US & Canada

New York State declares influenza emergency

People line up behind a sign advising people against the flu outbreak at a pharmacy in New York 10 January 2013
Image caption The US is in the midst of the worst flu outbreak in years

The governor of New York State, Andrew Cuomo, has declared a public health emergency because of the severity of this year's influenza season.

The order makes vaccinations more accessible and allows pharmacists to administer vaccines to children.

Almost 20,000 cases of flu have been reported in New York state so far this season - more than four times the number of cases last winter.

The flu outbreak has reached epidemic proportions across the US.

Last week 7.3% of US deaths were caused by pneumonia and the flu, just above epidemic threshold, said the US Centers for Disease Control and Prevention.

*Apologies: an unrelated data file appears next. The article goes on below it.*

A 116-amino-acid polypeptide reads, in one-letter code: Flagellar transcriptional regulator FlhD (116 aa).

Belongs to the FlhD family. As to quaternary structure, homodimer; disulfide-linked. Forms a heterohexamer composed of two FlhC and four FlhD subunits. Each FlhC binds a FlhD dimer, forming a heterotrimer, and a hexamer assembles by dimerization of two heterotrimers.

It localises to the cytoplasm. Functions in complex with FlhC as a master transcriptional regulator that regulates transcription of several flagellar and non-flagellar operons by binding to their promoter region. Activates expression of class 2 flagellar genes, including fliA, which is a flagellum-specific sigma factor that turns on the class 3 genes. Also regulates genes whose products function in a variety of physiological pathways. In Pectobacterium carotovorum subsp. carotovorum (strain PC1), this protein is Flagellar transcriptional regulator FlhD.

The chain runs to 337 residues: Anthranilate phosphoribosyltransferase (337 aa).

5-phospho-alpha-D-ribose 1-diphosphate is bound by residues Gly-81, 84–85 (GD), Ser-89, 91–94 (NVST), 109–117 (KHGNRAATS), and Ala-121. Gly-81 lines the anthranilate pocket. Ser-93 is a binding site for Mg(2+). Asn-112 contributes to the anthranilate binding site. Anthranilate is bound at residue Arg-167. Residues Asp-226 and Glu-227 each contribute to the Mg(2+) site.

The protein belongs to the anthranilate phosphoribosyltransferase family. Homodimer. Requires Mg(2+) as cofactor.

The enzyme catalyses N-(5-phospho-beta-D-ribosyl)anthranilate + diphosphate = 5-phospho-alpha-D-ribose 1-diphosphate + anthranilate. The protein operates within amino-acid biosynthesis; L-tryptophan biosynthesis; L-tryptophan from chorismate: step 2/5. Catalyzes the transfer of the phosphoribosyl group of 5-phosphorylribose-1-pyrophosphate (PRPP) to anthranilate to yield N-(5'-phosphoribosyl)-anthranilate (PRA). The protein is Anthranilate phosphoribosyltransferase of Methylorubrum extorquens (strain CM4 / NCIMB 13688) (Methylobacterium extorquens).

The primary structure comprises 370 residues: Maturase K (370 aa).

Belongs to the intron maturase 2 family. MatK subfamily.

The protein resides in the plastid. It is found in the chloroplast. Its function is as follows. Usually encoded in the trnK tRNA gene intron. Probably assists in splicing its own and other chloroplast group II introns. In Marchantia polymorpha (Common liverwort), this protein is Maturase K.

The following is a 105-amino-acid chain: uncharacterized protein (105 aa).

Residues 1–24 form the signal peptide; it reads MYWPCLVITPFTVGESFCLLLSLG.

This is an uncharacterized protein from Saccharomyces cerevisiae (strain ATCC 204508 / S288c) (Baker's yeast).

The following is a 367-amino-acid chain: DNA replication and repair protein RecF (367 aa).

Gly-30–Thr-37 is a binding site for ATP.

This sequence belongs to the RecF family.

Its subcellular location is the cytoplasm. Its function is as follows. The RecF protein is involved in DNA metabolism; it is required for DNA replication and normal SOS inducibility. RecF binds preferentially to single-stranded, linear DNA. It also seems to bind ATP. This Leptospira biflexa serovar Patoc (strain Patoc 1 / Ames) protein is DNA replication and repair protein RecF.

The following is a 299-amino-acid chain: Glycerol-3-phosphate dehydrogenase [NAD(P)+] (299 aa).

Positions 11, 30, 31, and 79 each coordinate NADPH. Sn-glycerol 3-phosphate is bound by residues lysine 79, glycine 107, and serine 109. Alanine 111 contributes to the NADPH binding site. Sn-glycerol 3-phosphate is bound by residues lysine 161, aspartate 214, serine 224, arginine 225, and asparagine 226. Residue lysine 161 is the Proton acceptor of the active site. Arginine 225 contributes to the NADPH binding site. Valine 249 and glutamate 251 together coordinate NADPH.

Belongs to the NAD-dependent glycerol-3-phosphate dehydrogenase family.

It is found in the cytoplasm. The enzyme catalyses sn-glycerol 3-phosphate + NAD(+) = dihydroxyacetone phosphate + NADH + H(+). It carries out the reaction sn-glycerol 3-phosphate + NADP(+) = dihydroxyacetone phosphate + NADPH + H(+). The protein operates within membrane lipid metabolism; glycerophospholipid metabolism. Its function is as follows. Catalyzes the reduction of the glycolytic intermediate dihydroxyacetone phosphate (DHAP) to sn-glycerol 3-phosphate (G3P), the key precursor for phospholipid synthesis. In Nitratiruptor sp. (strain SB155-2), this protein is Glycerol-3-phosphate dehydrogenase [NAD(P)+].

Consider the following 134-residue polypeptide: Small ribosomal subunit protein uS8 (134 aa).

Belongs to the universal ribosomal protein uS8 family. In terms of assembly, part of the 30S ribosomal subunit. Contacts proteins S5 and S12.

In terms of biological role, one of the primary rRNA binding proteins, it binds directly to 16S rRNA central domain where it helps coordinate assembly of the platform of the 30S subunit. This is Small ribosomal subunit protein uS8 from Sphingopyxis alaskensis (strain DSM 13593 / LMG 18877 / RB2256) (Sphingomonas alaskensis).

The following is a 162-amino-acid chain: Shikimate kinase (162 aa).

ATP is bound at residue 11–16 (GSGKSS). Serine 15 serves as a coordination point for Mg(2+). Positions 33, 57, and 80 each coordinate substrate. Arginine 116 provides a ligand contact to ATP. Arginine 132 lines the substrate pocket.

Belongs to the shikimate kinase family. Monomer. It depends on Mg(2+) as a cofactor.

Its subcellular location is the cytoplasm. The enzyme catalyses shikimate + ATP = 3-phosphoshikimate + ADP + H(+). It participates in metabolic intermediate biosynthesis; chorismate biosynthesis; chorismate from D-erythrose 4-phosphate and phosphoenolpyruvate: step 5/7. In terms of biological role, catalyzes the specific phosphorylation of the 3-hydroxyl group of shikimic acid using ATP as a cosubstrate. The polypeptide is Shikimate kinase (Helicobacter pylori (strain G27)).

Flu activity was widespread in 47 states, up from 41 the week before.

Experts recommend flu vaccines, which have been found to be 62% effective.

The 2012-13 flu season is said to have started earlier than usual, with many cases of the H3N2 strain, which can be severe.

Some analysts say the latest numbers suggest the worst of the season may have passed.

The only states without widespread flu were California, Hawaii and Mississippi.

Flu symptoms can include fever, cough, runny nose, body ache and fatigue.

Severe cases could see vomiting and diarrhoea or develop into pneumonia. Many cases are much milder.

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